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Oldsmobile Aurora Problems

RepairPal has identified the most common problems with the Oldsmobile Aurora based on complaints from actual vehicle owners. We'll tell you what the problem is and what it'll take to fix it.

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31
Known Problems

An automatic transmission fluid leak may develop from the rubber section of a transmission cooler line. In some cases the rubber section of hose can be replaced. In others, the complete cooler line must be replaced to correct this type of leak.

The fuel pump may fail causing the engine to stall and not restart. Our technicians recommend replacing the fuel filter every 30,000 miles to help prevent undue strain on the fuel pump.

You may be able to prevent transmission problems by servicing the transmission and inspecting the fluid every 30,000 miles. If the fluid is dark or burned then the transmission system should be completely flushed.

The high pressure power steering hose will commonly leak fluid; it should be replaced.

Extended life coolant may become contaminated and require cooling system service before the recommended 100,000 miles.

A Loose or worn gas cap may cause Check Engine Light to illuminate.

The head light switch may fail causing erratic head light operation.

It is common for the sending unit to read the fuel level incorrectly. This is due to a defective module. Our technicians recommend having the complete fuel pump and sending unit replaced because the module is currently not offered separately from the pump and sending unit.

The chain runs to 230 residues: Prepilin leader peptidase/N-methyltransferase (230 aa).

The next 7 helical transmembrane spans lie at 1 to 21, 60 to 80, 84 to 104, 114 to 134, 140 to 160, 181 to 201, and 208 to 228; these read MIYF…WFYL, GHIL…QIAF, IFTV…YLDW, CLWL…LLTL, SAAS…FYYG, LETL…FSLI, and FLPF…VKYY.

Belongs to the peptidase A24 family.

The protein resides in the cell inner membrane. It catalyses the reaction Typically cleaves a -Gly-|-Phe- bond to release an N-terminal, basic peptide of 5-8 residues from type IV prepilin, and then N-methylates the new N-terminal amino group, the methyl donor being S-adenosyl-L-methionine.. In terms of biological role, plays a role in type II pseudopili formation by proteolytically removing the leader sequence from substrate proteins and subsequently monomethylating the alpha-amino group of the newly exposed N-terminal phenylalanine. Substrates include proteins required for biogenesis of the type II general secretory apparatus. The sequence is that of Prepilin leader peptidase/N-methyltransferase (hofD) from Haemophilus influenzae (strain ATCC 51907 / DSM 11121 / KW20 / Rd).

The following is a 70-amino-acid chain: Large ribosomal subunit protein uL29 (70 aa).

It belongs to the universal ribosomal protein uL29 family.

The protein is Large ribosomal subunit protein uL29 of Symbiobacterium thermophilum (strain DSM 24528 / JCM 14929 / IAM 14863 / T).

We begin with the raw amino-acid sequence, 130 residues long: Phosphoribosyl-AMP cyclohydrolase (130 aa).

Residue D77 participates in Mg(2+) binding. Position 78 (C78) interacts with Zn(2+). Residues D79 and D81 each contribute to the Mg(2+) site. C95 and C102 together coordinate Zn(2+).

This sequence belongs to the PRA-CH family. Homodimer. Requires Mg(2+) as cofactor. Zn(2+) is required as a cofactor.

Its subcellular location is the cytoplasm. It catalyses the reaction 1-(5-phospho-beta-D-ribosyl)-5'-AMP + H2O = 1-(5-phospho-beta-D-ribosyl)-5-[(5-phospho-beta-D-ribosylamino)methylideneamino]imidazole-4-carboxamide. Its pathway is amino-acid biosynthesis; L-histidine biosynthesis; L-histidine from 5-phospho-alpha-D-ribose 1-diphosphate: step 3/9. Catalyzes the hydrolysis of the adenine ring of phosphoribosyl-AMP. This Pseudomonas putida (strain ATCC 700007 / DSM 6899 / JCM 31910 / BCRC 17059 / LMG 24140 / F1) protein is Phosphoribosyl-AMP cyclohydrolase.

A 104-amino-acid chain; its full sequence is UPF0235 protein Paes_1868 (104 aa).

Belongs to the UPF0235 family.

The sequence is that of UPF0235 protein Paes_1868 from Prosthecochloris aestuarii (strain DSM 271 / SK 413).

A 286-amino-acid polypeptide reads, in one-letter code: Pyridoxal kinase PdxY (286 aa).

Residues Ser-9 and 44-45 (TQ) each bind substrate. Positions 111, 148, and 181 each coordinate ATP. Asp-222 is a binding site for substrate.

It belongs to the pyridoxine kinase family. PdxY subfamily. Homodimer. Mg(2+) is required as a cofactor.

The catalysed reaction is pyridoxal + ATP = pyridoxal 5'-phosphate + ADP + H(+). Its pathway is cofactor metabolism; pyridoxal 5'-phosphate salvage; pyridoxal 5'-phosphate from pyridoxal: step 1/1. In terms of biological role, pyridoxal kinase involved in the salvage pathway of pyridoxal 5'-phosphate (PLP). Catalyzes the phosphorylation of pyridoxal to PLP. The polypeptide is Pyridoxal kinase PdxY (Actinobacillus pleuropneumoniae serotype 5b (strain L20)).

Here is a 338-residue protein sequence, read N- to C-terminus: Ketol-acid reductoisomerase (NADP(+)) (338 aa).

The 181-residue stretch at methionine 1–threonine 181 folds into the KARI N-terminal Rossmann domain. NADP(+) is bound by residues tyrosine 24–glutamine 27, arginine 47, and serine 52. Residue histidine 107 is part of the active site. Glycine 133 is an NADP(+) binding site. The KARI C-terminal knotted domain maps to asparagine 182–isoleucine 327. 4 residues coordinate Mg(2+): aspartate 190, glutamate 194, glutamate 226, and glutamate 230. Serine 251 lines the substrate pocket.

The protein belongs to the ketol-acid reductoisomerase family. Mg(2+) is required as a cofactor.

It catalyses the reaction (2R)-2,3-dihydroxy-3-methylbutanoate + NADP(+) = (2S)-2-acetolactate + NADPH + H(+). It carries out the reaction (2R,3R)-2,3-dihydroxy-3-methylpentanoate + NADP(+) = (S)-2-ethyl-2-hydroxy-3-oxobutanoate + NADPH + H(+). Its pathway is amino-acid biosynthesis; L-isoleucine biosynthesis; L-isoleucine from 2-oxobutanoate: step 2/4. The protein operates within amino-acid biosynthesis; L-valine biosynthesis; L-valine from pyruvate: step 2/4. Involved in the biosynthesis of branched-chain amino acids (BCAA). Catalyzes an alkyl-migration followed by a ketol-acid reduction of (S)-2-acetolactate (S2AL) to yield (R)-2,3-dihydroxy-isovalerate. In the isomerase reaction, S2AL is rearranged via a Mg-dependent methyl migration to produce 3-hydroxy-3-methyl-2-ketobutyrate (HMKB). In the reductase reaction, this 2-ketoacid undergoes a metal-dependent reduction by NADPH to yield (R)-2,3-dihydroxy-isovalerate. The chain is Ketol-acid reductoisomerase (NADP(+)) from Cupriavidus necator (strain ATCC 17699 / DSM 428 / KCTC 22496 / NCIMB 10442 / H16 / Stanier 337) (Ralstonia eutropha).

The front struts may show signs of wear, or be excessively bouncy ride at freeway speeds. This may begin to occur at around 75,000 miles.

The transmission pressure control solenoid may fail causing erratic shifting. Our technicians tell us that partial dis-assembly of the transmission is necessary to replace a failed pressure control solenoid.

Our technicians recommend to replace the fuel system filter every 30,000 miles.
The intermediate steering shaft may cause a clunking noise when turning and require replacement.

The radiator may leak from the plastic side tank area. The coolant loss could cause the engine to overheat. Our technicians warn that overheating these engines can lead to head gasket failure.

Water may be drawn into the secondary air injection (AIR) pump causing the pump to fail and the Check Engine Light to illuminate. Our technicians tell us there is a kit available from General Motors to relocate the air intake for the pump which should prevent future damage from water intrusion.

The crankshaft position sensor may fail causing the engine to stall intermittently, the Check Engine Light may or may not illuminate.